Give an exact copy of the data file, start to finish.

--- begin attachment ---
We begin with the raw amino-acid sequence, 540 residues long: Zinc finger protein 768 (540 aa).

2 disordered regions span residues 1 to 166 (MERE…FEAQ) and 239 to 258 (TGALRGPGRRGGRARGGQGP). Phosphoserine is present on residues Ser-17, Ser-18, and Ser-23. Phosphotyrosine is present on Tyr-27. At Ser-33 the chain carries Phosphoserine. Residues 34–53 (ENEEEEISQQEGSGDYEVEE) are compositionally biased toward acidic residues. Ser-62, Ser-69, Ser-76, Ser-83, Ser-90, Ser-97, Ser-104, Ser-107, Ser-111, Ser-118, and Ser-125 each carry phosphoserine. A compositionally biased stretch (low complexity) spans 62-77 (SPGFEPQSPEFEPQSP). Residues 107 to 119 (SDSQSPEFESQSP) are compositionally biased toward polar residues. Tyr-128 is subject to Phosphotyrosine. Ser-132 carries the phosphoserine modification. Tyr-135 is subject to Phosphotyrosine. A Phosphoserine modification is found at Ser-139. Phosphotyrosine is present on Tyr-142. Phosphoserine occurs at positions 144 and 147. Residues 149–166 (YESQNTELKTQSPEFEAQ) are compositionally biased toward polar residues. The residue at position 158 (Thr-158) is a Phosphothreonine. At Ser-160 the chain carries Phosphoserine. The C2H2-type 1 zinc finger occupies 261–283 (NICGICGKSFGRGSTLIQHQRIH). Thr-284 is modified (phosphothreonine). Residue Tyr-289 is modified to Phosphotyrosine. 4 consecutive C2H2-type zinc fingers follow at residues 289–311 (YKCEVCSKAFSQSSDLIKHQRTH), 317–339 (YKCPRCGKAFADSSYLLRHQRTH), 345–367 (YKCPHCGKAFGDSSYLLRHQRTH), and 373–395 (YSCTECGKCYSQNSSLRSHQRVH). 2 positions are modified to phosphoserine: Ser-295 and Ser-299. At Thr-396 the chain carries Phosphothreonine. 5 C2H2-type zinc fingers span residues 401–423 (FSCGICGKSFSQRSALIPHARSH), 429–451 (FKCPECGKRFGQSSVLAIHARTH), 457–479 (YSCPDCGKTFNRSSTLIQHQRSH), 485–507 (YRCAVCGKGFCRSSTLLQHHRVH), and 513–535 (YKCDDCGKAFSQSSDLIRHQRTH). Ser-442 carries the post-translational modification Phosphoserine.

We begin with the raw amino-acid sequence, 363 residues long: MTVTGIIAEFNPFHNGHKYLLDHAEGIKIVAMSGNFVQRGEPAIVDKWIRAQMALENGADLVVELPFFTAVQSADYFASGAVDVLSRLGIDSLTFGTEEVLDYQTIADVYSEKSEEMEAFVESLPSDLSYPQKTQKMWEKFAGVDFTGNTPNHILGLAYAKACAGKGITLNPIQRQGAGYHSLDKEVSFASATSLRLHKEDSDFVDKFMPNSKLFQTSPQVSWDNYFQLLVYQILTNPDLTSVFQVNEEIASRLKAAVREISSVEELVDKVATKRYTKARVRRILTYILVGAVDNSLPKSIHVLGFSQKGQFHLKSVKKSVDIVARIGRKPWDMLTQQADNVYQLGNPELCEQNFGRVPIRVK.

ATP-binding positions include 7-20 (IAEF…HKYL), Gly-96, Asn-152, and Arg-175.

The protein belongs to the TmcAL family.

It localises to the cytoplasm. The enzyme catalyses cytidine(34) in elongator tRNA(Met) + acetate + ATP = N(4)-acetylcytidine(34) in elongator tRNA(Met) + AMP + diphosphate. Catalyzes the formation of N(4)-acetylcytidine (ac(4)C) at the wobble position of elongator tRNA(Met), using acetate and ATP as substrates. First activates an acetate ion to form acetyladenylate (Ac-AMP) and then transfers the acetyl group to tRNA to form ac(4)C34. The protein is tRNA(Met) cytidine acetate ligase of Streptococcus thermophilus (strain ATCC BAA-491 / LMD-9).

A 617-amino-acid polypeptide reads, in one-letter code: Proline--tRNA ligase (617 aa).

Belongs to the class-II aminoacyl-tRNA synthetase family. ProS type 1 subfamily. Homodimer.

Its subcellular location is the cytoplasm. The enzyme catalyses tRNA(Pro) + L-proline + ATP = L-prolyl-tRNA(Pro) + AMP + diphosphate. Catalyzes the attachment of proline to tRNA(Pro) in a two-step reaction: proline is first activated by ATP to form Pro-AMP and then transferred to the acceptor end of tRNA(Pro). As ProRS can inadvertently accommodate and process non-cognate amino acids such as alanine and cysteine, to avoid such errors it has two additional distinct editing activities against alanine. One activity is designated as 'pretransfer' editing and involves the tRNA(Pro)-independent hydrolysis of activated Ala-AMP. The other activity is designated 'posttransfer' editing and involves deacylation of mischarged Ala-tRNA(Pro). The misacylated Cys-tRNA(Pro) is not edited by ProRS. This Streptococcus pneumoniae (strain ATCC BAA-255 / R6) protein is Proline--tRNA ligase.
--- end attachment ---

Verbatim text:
We begin with the raw amino-acid sequence, 540 residues long: Zinc finger protein 768 (540 aa).

2 disordered regions span residues 1 to 166 (MERE…FEAQ) and 239 to 258 (TGALRGPGRRGGRARGGQGP). Phosphoserine is present on residues Ser-17, Ser-18, and Ser-23. Phosphotyrosine is present on Tyr-27. At Ser-33 the chain carries Phosphoserine. Residues 34–53 (ENEEEEISQQEGSGDYEVEE) are compositionally biased toward acidic residues. Ser-62, Ser-69, Ser-76, Ser-83, Ser-90, Ser-97, Ser-104, Ser-107, Ser-111, Ser-118, and Ser-125 each carry phosphoserine. A compositionally biased stretch (low complexity) spans 62-77 (SPGFEPQSPEFEPQSP). Residues 107 to 119 (SDSQSPEFESQSP) are compositionally biased toward polar residues. Tyr-128 is subject to Phosphotyrosine. Ser-132 carries the phosphoserine modification. Tyr-135 is subject to Phosphotyrosine. A Phosphoserine modification is found at Ser-139. Phosphotyrosine is present on Tyr-142. Phosphoserine occurs at positions 144 and 147. Residues 149–166 (YESQNTELKTQSPEFEAQ) are compositionally biased toward polar residues. The residue at position 158 (Thr-158) is a Phosphothreonine. At Ser-160 the chain carries Phosphoserine. The C2H2-type 1 zinc finger occupies 261–283 (NICGICGKSFGRGSTLIQHQRIH). Thr-284 is modified (phosphothreonine). Residue Tyr-289 is modified to Phosphotyrosine. 4 consecutive C2H2-type zinc fingers follow at residues 289–311 (YKCEVCSKAFSQSSDLIKHQRTH), 317–339 (YKCPRCGKAFADSSYLLRHQRTH), 345–367 (YKCPHCGKAFGDSSYLLRHQRTH), and 373–395 (YSCTECGKCYSQNSSLRSHQRVH). 2 positions are modified to phosphoserine: Ser-295 and Ser-299. At Thr-396 the chain carries Phosphothreonine. 5 C2H2-type zinc fingers span residues 401–423 (FSCGICGKSFSQRSALIPHARSH), 429–451 (FKCPECGKRFGQSSVLAIHARTH), 457–479 (YSCPDCGKTFNRSSTLIQHQRSH), 485–507 (YRCAVCGKGFCRSSTLLQHHRVH), and 513–535 (YKCDDCGKAFSQSSDLIRHQRTH). Ser-442 carries the post-translational modification Phosphoserine.

We begin with the raw amino-acid sequence, 363 residues long: MTVTGIIAEFNPFHNGHKYLLDHAEGIKIVAMSGNFVQRGEPAIVDKWIRAQMALENGADLVVELPFFTAVQSADYFASGAVDVLSRLGIDSLTFGTEEVLDYQTIADVYSEKSEEMEAFVESLPSDLSYPQKTQKMWEKFAGVDFTGNTPNHILGLAYAKACAGKGITLNPIQRQGAGYHSLDKEVSFASATSLRLHKEDSDFVDKFMPNSKLFQTSPQVSWDNYFQLLVYQILTNPDLTSVFQVNEEIASRLKAAVREISSVEELVDKVATKRYTKARVRRILTYILVGAVDNSLPKSIHVLGFSQKGQFHLKSVKKSVDIVARIGRKPWDMLTQQADNVYQLGNPELCEQNFGRVPIRVK.

ATP-binding positions include 7-20 (IAEF…HKYL), Gly-96, Asn-152, and Arg-175.

The protein belongs to the TmcAL family.

It localises to the cytoplasm. The enzyme catalyses cytidine(34) in elongator tRNA(Met) + acetate + ATP = N(4)-acetylcytidine(34) in elongator tRNA(Met) + AMP + diphosphate. Catalyzes the formation of N(4)-acetylcytidine (ac(4)C) at the wobble position of elongator tRNA(Met), using acetate and ATP as substrates. First activates an acetate ion to form acetyladenylate (Ac-AMP) and then transfers the acetyl group to tRNA to form ac(4)C34. The protein is tRNA(Met) cytidine acetate ligase of Streptococcus thermophilus (strain ATCC BAA-491 / LMD-9).

A 617-amino-acid polypeptide reads, in one-letter code: Proline--tRNA ligase (617 aa).

Belongs to the class-II aminoacyl-tRNA synthetase family. ProS type 1 subfamily. Homodimer.

Its subcellular location is the cytoplasm. The enzyme catalyses tRNA(Pro) + L-proline + ATP = L-prolyl-tRNA(Pro) + AMP + diphosphate. Catalyzes the attachment of proline to tRNA(Pro) in a two-step reaction: proline is first activated by ATP to form Pro-AMP and then transferred to the acceptor end of tRNA(Pro). As ProRS can inadvertently accommodate and process non-cognate amino acids such as alanine and cysteine, to avoid such errors it has two additional distinct editing activities against alanine. One activity is designated as 'pretransfer' editing and involves the tRNA(Pro)-independent hydrolysis of activated Ala-AMP. The other activity is designated 'posttransfer' editing and involves deacylation of mischarged Ala-tRNA(Pro). The misacylated Cys-tRNA(Pro) is not edited by ProRS. This Streptococcus pneumoniae (strain ATCC BAA-255 / R6) protein is Proline--tRNA ligase.